This documentation is for Dovecot v2.x, see wiki1 for v1.x documentation.
Differences between revisions 8 and 9
Revision 8 as of 2017-07-07 07:54:06
Size: 9354
Editor: JeffSipek
Comment: 2.3 will not support Boehm GC
Revision 9 as of 2021-09-24 15:09:15
Size: 66
Editor: TimoSirainen
Deletions are marked like this. Additions are marked like this.
Line 1: Line 1:
= Memory Allocations =

C language requires explicitly allocating and freeing memory. The main two problems with this are:

 1. A lot of allocations and frees cause memory fragmentation. The longer a process runs, the more it could have leaked memory because there are tiny unused free spots all around in heap.
 1. Freeing memory is easy to forget, causing memory leaks. Sometimes it can be accidentally done multiple times, causing a potential security hole. A lot of free() calls all around in the code also makes the code more difficult to read and write.

The second problem could be solved with Boehm garbage collector, which Dovecot can use optionally (prior to 2.3), but it's not very efficient. It also doesn't help with the first problem.

To reduce the problems caused by these issues, Dovecot has several ways to do memory management.

== Common Design Decisions ==

All memory allocations (with some exceptions in data stack) return memory filled with NULs. This is also true for new memory when growing an allocated memory with realloc. The zeroing reduces accidental use of uninitialized memory and makes the code simpler since there is no need to explicitly set all fields in allocated structs to zero/NULL. (I guess assuming that this works correctly for NULLs isn't strictly ANSI-C compliant, but I don't see this assumption breaking in any system anyone would really use Dovecot.) The zeroing is cheap anyway.

In out-of-memory situations memory allocation functions die internally by calling {{{i_fatal_status(FATAL_OUTOFMEM, ..)}}}. There are several reasons for this:
 * Trying to handle malloc() failures explicitly would add a lot of error handling code paths and make the code much more complex than necessary.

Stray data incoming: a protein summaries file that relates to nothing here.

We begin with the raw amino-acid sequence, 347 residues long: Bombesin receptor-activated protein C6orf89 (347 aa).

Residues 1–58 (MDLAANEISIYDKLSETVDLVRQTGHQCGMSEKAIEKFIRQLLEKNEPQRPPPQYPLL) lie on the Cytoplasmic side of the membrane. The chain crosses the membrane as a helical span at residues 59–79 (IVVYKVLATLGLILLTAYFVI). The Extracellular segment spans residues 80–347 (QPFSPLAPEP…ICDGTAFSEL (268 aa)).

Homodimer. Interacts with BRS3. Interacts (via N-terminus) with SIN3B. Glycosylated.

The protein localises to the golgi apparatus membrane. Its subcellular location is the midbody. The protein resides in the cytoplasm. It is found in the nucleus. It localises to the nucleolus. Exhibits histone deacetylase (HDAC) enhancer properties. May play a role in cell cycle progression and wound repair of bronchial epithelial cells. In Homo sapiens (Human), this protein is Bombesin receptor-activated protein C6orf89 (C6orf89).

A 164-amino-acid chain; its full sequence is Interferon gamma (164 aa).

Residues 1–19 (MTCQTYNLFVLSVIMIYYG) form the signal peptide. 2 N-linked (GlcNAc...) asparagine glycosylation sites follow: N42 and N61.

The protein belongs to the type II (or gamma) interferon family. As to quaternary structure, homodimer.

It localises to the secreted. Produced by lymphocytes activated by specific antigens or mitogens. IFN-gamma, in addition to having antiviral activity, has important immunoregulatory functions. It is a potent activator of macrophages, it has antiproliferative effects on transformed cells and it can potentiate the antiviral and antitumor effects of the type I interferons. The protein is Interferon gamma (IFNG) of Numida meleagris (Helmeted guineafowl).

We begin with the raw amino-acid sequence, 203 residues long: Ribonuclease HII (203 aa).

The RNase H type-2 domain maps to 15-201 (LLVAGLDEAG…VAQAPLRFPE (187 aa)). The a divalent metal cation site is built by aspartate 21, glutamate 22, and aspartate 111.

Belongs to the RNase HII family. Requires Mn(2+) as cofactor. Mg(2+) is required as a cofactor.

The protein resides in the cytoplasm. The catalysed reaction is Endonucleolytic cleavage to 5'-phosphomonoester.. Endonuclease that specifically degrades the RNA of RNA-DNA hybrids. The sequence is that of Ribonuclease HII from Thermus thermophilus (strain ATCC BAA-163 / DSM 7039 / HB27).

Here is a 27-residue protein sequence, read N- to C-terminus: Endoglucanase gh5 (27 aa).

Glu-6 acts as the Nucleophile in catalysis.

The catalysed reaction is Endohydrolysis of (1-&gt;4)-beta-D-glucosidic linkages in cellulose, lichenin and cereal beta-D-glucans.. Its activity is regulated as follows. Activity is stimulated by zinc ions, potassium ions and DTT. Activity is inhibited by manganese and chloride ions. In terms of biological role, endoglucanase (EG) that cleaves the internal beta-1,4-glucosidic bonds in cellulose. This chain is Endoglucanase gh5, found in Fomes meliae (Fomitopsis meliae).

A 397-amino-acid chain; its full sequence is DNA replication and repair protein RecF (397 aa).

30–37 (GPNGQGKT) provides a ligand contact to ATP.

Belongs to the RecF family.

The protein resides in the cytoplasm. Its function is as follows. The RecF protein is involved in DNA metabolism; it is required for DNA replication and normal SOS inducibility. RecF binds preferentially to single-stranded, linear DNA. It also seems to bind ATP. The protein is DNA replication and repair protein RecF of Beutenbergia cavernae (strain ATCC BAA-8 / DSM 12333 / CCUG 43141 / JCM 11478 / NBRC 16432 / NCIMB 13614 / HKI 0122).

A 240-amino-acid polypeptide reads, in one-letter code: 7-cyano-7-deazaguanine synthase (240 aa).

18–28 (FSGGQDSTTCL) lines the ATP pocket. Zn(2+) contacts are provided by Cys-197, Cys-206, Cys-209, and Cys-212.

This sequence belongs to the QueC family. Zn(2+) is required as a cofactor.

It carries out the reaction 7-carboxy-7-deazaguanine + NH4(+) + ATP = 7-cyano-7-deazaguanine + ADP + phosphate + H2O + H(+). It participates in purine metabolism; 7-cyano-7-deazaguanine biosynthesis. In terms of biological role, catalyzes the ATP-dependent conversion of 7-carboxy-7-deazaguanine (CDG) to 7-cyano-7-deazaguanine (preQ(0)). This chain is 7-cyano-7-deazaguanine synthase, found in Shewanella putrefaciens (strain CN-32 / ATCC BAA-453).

* In most systems malloc() rarely actually fails because the system has run out of memory. Instead the kernel will just start killing processes.
 * Typically when malloc() does fail, it's because the process's address space limit is reached. Dovecot enforces these limits by default. Reaching it could mean that the process was leaking memory and it should be killed. It could also mean that the process is doing more work than anticipated and that the limit should probably be increased.
 * Even with perfect out-of-memory handling, the result isn't much better anyway than the process dying. User isn't any happier by seeing "out of memory" error than "server disconnected".

When freeing memory, most functions usually also change the pointer to NULL. This is also the reason why most APIs' deinit functions take pointer-to-pointer parameter, so that when they're done they can change the original pointer to NULL.

== malloc() Replacements ==

{{{lib/imem.h}}} has replacements for all the common memory allocation functions:

 * {{{malloc}}}, {{{calloc}}} -> {{{i_malloc()}}}
 * {{{realloc()}}} -> {{{i_realloc()}}}
 * {{{strdup()}}} -> {{{i_strdup()}}}
 * {{{free()}}} -> {{{i_free}}}
 * etc.

All memory allocation functions that begin with {{{i_}}} prefix require that the memory is later freed with {{{i_free()}}}. If you actually want the freed pointer to be set to NULL, use {{{i_free_and_null()}}}. Currently {{{i_free()}}} also changes the pointer to NULL, but in future it might change to something else.

== Memory Pools ==

{{{lib/mempool.h}}} defines API for allocating memory through memory pools. All memory allocations actually go through memory pools. Even the {{{i_*()}}} functions get called through {{{default_pool}}}, which by default is {{{system_pool}}} but can be changed to another pool if wanted. All memory allocation functions that begin with {{{p_}}} prefix have a memory pool parameter, which it uses to allocate the memory.

Dovecot has many APIs that require you to specify a memory pool. Usually (but not always) they don't bother freeing any memory from the pool, instead they assume that more memory can be just allocated from the pool and the whole pool is freed later. These pools are usually alloconly-pools, but can also be data stack pools. See below.

== Alloc-only Pools ==

{{{pool_alloconly_create()}}} creates an allocate-only memory pool with a given initial size.

As the name says, alloconly-pools only support allocating more memory. As a special case its last allocation can be freed. {{{p_realloc()}}} also tries to grow the existing allocation only if it's the last allocation, otherwise it'll just allocates new memory area and copies the data there.